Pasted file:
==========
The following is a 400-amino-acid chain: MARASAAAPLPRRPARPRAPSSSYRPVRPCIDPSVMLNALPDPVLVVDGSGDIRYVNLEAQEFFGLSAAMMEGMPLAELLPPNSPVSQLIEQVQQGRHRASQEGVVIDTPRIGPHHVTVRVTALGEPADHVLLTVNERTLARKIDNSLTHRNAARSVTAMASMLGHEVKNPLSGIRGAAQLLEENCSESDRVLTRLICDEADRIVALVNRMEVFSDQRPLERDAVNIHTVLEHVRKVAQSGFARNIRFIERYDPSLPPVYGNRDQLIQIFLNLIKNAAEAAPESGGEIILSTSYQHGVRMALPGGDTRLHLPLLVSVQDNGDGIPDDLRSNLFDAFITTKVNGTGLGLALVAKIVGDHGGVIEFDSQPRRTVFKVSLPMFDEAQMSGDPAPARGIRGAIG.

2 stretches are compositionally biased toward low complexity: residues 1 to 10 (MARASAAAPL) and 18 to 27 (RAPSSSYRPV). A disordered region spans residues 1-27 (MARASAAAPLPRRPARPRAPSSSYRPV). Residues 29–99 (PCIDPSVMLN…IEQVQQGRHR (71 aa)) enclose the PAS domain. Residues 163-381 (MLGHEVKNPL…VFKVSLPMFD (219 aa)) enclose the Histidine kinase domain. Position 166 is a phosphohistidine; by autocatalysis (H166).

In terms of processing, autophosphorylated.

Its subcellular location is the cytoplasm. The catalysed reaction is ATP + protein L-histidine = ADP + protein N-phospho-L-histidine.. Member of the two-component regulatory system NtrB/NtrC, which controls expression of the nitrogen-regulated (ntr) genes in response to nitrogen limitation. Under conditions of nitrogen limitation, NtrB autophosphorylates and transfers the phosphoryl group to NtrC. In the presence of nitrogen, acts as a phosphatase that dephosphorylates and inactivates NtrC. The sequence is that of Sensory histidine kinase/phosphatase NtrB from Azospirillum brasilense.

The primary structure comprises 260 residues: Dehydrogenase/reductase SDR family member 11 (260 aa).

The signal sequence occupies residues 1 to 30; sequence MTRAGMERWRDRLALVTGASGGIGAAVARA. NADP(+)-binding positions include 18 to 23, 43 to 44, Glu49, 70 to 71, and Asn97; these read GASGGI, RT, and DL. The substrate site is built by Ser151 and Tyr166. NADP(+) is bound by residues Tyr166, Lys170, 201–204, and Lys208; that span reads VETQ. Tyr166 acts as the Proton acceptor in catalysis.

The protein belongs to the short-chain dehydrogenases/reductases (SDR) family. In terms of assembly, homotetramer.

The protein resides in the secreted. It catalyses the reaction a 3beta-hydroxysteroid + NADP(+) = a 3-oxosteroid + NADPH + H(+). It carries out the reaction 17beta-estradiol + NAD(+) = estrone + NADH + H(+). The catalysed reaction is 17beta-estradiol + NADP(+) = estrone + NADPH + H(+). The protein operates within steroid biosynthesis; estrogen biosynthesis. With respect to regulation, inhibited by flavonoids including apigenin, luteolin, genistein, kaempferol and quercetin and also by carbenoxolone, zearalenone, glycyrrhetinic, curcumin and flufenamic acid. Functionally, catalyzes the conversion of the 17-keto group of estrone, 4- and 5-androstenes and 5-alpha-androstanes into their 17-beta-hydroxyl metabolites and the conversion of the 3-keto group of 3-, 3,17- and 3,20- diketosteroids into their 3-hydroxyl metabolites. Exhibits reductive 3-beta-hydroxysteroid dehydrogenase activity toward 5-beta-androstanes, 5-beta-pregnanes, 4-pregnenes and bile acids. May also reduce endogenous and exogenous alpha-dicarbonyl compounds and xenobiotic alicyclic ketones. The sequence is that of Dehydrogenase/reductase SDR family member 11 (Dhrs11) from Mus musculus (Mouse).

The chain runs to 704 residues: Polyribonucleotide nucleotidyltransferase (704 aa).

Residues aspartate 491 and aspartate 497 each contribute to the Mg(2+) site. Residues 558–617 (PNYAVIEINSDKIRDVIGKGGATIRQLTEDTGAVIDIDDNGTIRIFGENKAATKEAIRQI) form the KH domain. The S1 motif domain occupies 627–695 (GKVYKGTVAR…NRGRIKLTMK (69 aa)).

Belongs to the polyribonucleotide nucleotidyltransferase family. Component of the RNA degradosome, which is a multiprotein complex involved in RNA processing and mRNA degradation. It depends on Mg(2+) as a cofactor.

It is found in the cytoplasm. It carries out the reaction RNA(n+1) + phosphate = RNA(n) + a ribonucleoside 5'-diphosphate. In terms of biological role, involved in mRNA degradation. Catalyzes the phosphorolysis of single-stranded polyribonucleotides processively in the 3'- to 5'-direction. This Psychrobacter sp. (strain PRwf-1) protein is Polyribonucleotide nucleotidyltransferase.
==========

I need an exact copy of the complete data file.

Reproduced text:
The following is a 400-amino-acid chain: MARASAAAPLPRRPARPRAPSSSYRPVRPCIDPSVMLNALPDPVLVVDGSGDIRYVNLEAQEFFGLSAAMMEGMPLAELLPPNSPVSQLIEQVQQGRHRASQEGVVIDTPRIGPHHVTVRVTALGEPADHVLLTVNERTLARKIDNSLTHRNAARSVTAMASMLGHEVKNPLSGIRGAAQLLEENCSESDRVLTRLICDEADRIVALVNRMEVFSDQRPLERDAVNIHTVLEHVRKVAQSGFARNIRFIERYDPSLPPVYGNRDQLIQIFLNLIKNAAEAAPESGGEIILSTSYQHGVRMALPGGDTRLHLPLLVSVQDNGDGIPDDLRSNLFDAFITTKVNGTGLGLALVAKIVGDHGGVIEFDSQPRRTVFKVSLPMFDEAQMSGDPAPARGIRGAIG.

2 stretches are compositionally biased toward low complexity: residues 1 to 10 (MARASAAAPL) and 18 to 27 (RAPSSSYRPV). A disordered region spans residues 1-27 (MARASAAAPLPRRPARPRAPSSSYRPV). Residues 29–99 (PCIDPSVMLN…IEQVQQGRHR (71 aa)) enclose the PAS domain. Residues 163-381 (MLGHEVKNPL…VFKVSLPMFD (219 aa)) enclose the Histidine kinase domain. Position 166 is a phosphohistidine; by autocatalysis (H166).

In terms of processing, autophosphorylated.

Its subcellular location is the cytoplasm. The catalysed reaction is ATP + protein L-histidine = ADP + protein N-phospho-L-histidine.. Member of the two-component regulatory system NtrB/NtrC, which controls expression of the nitrogen-regulated (ntr) genes in response to nitrogen limitation. Under conditions of nitrogen limitation, NtrB autophosphorylates and transfers the phosphoryl group to NtrC. In the presence of nitrogen, acts as a phosphatase that dephosphorylates and inactivates NtrC. The sequence is that of Sensory histidine kinase/phosphatase NtrB from Azospirillum brasilense.

The primary structure comprises 260 residues: Dehydrogenase/reductase SDR family member 11 (260 aa).

The signal sequence occupies residues 1 to 30; sequence MTRAGMERWRDRLALVTGASGGIGAAVARA. NADP(+)-binding positions include 18 to 23, 43 to 44, Glu49, 70 to 71, and Asn97; these read GASGGI, RT, and DL. The substrate site is built by Ser151 and Tyr166. NADP(+) is bound by residues Tyr166, Lys170, 201–204, and Lys208; that span reads VETQ. Tyr166 acts as the Proton acceptor in catalysis.

The protein belongs to the short-chain dehydrogenases/reductases (SDR) family. In terms of assembly, homotetramer.

The protein resides in the secreted. It catalyses the reaction a 3beta-hydroxysteroid + NADP(+) = a 3-oxosteroid + NADPH + H(+). It carries out the reaction 17beta-estradiol + NAD(+) = estrone + NADH + H(+). The catalysed reaction is 17beta-estradiol + NADP(+) = estrone + NADPH + H(+). The protein operates within steroid biosynthesis; estrogen biosynthesis. With respect to regulation, inhibited by flavonoids including apigenin, luteolin, genistein, kaempferol and quercetin and also by carbenoxolone, zearalenone, glycyrrhetinic, curcumin and flufenamic acid. Functionally, catalyzes the conversion of the 17-keto group of estrone, 4- and 5-androstenes and 5-alpha-androstanes into their 17-beta-hydroxyl metabolites and the conversion of the 3-keto group of 3-, 3,17- and 3,20- diketosteroids into their 3-hydroxyl metabolites. Exhibits reductive 3-beta-hydroxysteroid dehydrogenase activity toward 5-beta-androstanes, 5-beta-pregnanes, 4-pregnenes and bile acids. May also reduce endogenous and exogenous alpha-dicarbonyl compounds and xenobiotic alicyclic ketones. The sequence is that of Dehydrogenase/reductase SDR family member 11 (Dhrs11) from Mus musculus (Mouse).

The chain runs to 704 residues: Polyribonucleotide nucleotidyltransferase (704 aa).

Residues aspartate 491 and aspartate 497 each contribute to the Mg(2+) site. Residues 558–617 (PNYAVIEINSDKIRDVIGKGGATIRQLTEDTGAVIDIDDNGTIRIFGENKAATKEAIRQI) form the KH domain. The S1 motif domain occupies 627–695 (GKVYKGTVAR…NRGRIKLTMK (69 aa)).

Belongs to the polyribonucleotide nucleotidyltransferase family. Component of the RNA degradosome, which is a multiprotein complex involved in RNA processing and mRNA degradation. It depends on Mg(2+) as a cofactor.

It is found in the cytoplasm. It carries out the reaction RNA(n+1) + phosphate = RNA(n) + a ribonucleoside 5'-diphosphate. In terms of biological role, involved in mRNA degradation. Catalyzes the phosphorolysis of single-stranded polyribonucleotides processively in the 3'- to 5'-direction. This Psychrobacter sp. (strain PRwf-1) protein is Polyribonucleotide nucleotidyltransferase.